Python throws an ImportError if a module cannot be found. Usually, there are two reasons for that. Either the module is not installed or it’s location not in sys.path. Installing the module is hopefully trivial. Putting it’s location to the path is either done by the environment variable PYTHONPATH or programmatically:

import sys
import mymodule

Sometimes, you’re not sure about the environment the script will run but you need to a very specific module available. While you know how to make the module available, you somehow need to pass this information to the end user. It could be a little check in your code:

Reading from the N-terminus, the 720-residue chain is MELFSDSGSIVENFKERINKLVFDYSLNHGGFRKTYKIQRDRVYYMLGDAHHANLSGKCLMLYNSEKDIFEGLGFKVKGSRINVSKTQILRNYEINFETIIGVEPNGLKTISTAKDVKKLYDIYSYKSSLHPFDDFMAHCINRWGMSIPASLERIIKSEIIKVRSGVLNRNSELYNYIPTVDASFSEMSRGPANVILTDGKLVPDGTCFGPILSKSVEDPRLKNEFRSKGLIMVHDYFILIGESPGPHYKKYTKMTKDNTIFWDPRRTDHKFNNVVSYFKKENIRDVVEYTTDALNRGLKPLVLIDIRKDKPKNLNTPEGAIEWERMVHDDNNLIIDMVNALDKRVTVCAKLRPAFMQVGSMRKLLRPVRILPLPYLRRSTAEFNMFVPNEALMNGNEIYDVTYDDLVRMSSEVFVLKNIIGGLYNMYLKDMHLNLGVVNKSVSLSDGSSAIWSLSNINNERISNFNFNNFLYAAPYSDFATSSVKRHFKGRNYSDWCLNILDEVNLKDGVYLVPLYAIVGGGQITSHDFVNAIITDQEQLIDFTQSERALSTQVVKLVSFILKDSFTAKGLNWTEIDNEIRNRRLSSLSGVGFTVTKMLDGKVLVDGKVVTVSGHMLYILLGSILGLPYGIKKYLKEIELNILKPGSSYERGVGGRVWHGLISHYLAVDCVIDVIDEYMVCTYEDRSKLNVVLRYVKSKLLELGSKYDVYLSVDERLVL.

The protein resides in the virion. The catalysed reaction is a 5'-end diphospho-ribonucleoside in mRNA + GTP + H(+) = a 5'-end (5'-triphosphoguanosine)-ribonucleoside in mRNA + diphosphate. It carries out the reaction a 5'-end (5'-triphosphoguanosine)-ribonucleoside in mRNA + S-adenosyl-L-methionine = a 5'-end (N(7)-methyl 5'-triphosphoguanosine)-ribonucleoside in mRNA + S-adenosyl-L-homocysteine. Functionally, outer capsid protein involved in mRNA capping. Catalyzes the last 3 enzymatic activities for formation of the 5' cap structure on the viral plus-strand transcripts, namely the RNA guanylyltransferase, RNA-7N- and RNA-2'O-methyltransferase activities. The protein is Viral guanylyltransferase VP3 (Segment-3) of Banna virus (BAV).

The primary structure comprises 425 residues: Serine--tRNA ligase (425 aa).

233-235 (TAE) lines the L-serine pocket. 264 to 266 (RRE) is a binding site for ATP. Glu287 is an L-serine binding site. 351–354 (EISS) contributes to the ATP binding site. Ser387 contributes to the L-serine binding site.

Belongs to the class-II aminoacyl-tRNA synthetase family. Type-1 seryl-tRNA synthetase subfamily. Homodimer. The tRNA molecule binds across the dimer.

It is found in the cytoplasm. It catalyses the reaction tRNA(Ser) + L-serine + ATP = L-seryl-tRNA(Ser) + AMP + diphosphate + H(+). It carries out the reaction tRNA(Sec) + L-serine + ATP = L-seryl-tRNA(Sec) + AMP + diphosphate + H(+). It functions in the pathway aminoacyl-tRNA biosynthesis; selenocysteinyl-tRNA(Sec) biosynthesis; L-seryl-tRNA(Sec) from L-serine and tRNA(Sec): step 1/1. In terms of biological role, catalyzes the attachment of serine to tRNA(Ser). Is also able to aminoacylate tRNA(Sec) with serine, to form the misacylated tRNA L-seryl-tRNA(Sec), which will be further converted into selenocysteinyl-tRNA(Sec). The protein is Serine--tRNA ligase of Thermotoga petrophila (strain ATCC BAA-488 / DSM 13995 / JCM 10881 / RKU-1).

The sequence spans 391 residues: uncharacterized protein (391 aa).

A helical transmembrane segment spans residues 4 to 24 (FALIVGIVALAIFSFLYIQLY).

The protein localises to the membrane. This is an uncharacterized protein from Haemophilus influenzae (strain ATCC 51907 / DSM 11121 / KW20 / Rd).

import sys

    import foo
except ImportError:
    print('Could not find module foo! Please install it like so:')
    print('$ sudo pip install foo')
    print('Or put it\'s location in $PYTHONPATH.')

if __name__ == '__main__':
    print('I run wihtout problems!')

Obviously, you should rather provide documentation on how to setup the environment to run your code or even better provide provisioning scripts. However, when talking about small helper scripts that get passed around in the company, this is actually a nice thing to do. The original developer won’t get bothered, the end users is happy about the intelligent script and no additional documentation is needed.

I say “helper script” and I mean it: No production code, no customer facing code, not even scripts for other departments should have such a workaround. But it’s perfect for that handy little script that gets some internal stuff.